Tuesday, October 25, 2005

The curious matter of torture

Vice President Cheney, not content with his role in Plamegate, has been leaning on John McCain to accept a loophole in the Senate's anti-torture amendment to the defense appropriation bill.

Basically, and stripped of needless circumlocution, Cheney wants it written into the bill that the CIA can conduct torture whenever it wants to, and that any American governmental action on foreign soil deemed to be a counterterrorism operation can also resort to torture.

You have to wonder what in the hell Bush and Cheney think the authority to torture people will get them. The entire world now knows they have been using torture--in fact we know that some CIA-held prisoners have died in custody, presumably interrogated a little too intensively--and given the Bush administration obsession with power, the most charitable explanation of why they want to keep this power is that they value power for its own sake, and are simply loath to give up any they presently have.

But it looks like they would step back and ask a simple question, which is: what has their de-facto power to torture, and their willing use of that power, gotten them in the way of "intelligence"?

I mean, most of the civilized world considers torture to be wrong on moral grounds, not pragmatic ones. But even for people with a palsied sense of morality, like Bush and Cheney, you'd think the atrophy of the moral sentiments would not necessarily imply an equal atrophy of their wits. Look at what the power to torture has gotten us. We have tortured people to death in Afghanistan, and Bin Laden is still out there, as is Mullah Omar (remember him?) and the re-grouping Taliban is in fact getting stronger. Evidently torture has not helped us in Afghanistan very much.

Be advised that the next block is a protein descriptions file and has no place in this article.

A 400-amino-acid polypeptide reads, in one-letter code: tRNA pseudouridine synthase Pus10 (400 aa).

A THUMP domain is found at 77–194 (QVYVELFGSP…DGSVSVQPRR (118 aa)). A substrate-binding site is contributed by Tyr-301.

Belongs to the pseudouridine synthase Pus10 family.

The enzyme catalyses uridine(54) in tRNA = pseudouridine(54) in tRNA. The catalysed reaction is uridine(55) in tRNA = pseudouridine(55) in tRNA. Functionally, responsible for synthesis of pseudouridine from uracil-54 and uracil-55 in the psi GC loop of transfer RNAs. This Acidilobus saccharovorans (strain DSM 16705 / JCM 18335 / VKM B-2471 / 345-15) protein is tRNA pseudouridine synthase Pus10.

How about Iraq? Well, that's pretty easy to answer. We see the results every day.

What of importance did Manadel Jamadi tell us? He was a prisoner at Abu Ghraib prison, tortured to death by the CIA, and then photographed packed in ice by soldiers at the prison. At that point "a high-level CIA operative" supposedly tried to hide the facts of Jamadi's death after Army personnel found his corpse. So did we learn from Jamadi the location of the WMDs?

If Bush-Cheney-Rumsfeld had actually gotten any useful information from a tortured prisoner, do you think they would have failed to trumpet it? The Bushies are totally willing to imperil our national security to further their political agenda, as we have seen in the outing of Valerie Plame. So does anyone imagine that if we had gotten the least shred of useful information from a tortured prisoner, that such "success" would not have become an instant talking point with the Administration and its trained parrots in the media?

That was a rhetorical question, as you can see.

Maybe the explanation of Cheney's pro-torture campaign is that Bush and Cheney are simply addicted to hearing what they want to hear. And it is becoming harder and harder for them to hear it. And the one thing a tortured prisoner can be relied on to do, is tell you what you want to hear.

Or to put it in less of a tasteless joke way, I think the roots of torture lie with the psychological needs of the torturer. An obsession with control and power is the hallmark of the Bush government, far beyond any need for results or any pragmatic consequence. In that psychological context the continued power to torture must seem both logical and necessary to the White House.

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